For Release December 26, 2004

Travel Safely During the Holidays

by Chuck Otte, Geary County Extension Agent

Now that Christmas is behind us, we can gear up for the big holiday celebration, New Year's Eve. Christmas tends to be a quieter calmer celebration with family. But New Year's Eve is a party holiday. And we all know what often occurs with party holidays! To top it off, it is winter and winter weather can add its own special problems and challenges. So let's take a few minutes to refresh ourselves on the safe travel requirements of holidays and winter!

Always drive sober! All it takes is a slight reduction in your normal reaction speed and you can have a catastrophe before you know it. Then add to that the reality that holiday travelers are often stressed and tired, and you have a double whammy. It isn't worth the risk, so don't take it.

Wear your seat belt! From the time I started driving I have worn my seat belt. It doesn't feel right to not wear it. Your vehicle offers a great deal of protection, but only if you stay in it! Sure, your air bag offers some protection, but it won't keep you in the car in case of a rollover accident. Just start wearing it, you'll get used to it sooner than you think!

Drive prepared. That means that you don't let your gas tank drop below half full. You have extra blankets, gloves, coats in the car and other cold weather emergency survival gear. If you don't know what all that is, call me. If it becomes snowy or icy, just don't travel unless it is an emergency. IF you do travel under these conditions, do so expecting to be stranded someplace, because it could happen. Even if you are just driving across town, always be dressed for the weather. During the recent cold snap I couldn't believe the number of people I saw wearing shorts, shoes with no socks, no coats... well, you get the picture! Cold can be a sneaky killer. Don't think your car will always protect you.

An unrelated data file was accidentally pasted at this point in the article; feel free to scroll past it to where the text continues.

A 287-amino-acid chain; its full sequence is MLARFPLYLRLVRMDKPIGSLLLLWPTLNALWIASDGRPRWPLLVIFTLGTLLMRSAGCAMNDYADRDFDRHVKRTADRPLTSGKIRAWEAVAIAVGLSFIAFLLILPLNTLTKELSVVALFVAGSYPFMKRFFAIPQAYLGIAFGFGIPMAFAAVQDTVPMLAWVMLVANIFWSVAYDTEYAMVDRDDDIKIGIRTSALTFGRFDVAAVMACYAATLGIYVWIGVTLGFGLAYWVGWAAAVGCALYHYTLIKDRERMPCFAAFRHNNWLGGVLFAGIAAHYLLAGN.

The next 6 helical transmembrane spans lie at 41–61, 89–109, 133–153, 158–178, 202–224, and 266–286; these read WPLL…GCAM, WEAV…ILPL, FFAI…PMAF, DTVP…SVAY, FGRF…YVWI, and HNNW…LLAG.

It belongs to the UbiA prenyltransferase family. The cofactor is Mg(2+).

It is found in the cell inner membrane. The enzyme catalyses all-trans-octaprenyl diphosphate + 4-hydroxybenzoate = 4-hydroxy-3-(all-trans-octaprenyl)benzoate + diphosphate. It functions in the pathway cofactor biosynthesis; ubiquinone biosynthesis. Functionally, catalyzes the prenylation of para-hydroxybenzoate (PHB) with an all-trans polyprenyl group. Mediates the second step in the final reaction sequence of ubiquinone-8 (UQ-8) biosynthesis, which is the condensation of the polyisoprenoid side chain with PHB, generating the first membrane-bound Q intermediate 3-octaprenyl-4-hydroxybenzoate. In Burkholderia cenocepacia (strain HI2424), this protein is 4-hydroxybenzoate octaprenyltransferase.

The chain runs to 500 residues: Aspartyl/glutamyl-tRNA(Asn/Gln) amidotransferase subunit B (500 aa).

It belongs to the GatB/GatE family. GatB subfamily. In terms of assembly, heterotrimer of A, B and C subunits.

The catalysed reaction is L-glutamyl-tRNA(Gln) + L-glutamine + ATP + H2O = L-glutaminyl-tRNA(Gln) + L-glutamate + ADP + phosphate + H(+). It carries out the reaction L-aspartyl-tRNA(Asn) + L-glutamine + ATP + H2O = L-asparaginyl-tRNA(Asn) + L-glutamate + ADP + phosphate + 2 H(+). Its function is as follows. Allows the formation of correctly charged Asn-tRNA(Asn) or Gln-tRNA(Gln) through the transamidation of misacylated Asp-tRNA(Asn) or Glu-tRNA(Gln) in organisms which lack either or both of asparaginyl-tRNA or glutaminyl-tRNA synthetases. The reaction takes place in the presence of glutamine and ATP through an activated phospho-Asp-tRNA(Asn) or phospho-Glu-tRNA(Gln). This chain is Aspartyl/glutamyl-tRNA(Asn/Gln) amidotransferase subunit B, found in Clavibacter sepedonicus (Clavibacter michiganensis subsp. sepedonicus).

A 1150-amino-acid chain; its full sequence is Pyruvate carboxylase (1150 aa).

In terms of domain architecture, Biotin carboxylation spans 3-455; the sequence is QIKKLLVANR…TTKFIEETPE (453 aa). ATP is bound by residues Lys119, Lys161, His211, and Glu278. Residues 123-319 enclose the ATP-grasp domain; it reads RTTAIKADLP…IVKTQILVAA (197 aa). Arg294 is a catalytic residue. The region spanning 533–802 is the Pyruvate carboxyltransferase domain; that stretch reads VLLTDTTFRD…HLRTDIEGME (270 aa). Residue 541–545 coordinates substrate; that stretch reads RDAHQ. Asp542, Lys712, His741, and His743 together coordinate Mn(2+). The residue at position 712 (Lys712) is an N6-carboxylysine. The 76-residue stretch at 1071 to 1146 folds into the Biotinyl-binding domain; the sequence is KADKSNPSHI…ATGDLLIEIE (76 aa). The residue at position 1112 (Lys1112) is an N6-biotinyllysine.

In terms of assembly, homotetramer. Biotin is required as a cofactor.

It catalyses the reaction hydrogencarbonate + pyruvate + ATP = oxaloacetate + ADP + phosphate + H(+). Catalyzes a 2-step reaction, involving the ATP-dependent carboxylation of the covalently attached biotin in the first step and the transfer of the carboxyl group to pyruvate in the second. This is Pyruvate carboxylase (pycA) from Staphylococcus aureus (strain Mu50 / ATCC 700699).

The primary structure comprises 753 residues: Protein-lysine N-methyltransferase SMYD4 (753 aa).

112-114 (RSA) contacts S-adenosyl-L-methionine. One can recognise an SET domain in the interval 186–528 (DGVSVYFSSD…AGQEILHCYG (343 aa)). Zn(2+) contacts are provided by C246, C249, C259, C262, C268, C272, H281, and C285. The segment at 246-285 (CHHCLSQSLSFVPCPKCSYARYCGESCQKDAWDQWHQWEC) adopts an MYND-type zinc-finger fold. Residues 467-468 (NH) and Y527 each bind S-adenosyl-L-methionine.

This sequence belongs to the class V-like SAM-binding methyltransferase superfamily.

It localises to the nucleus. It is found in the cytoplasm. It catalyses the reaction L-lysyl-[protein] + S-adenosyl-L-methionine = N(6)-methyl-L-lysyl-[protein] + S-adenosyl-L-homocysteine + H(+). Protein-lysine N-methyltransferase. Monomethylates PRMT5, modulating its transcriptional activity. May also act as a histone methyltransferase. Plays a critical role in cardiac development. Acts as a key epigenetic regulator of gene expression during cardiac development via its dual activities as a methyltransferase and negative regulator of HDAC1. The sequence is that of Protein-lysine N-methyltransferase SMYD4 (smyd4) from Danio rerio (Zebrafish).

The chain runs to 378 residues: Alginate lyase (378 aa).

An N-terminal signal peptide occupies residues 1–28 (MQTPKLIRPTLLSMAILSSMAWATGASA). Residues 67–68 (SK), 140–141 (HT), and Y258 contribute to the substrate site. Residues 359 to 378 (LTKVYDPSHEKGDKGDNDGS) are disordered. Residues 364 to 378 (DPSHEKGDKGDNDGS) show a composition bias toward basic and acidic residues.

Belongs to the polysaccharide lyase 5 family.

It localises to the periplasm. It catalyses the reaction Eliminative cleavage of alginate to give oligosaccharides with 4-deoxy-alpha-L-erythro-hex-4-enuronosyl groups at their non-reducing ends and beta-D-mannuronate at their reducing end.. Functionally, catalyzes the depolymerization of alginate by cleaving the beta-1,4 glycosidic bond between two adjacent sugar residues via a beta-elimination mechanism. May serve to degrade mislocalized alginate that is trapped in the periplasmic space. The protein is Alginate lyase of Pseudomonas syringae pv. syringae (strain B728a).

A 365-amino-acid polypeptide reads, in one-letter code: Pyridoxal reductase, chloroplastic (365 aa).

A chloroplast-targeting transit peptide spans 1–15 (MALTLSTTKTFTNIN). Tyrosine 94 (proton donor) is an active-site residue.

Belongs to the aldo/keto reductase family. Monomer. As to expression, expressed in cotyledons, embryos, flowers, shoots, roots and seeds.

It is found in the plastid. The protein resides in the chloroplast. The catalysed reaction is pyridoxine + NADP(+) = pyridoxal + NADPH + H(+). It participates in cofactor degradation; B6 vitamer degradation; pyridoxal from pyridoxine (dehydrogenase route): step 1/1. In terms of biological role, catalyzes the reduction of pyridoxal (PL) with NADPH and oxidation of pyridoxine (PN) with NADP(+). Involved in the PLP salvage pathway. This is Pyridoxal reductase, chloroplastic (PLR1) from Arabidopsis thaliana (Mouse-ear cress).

Be alert to weather and road conditions. In today's instant information society, there is no excuse for not knowing a weather forecast or road conditions. As you are traveling, recognize deteriorating road conditions due to snow, ice, cold and wind. Reduce speed, increase separation distances between you and other vehicles, and always drive like there's an egg under your foot. No sudden moves, no hard stops or acceleration. That's the quickest way to leave the road!

Many of today's vehicles are front wheel drive, four wheel drive or large. These larger vehicles often leave you feeling isolated from the road and somewhat protected. The front wheel drive and four wheel drive vehicles often have an easier go of it in snow and ice, but they will leave you with a false sense of security. You begin to feel immune to the weather around you. Then your attention wanders and you've got a problem.

I drive a small car. I don't have that false sense of security. The truth is that if my compact car and that SUV both lose traction, the only difference is that I'm in a 2,800 pound toboggan and they're in a 5,000 pound toboggan. Just because you can start on slick roads easier with these vehicles, it doesn't change the laws of physics. It is still going to take longer to stop.

Don't drive aggressively. Drive respectfully, drive cautiously, take longer to accelerate and longer to decelerate. Let your engine do more of the braking and use your brakes less. Not only will it keep you safer, you'll get better gas mileage. There's going to be a lot of us on the road for another ten days, so let's all be careful out there!


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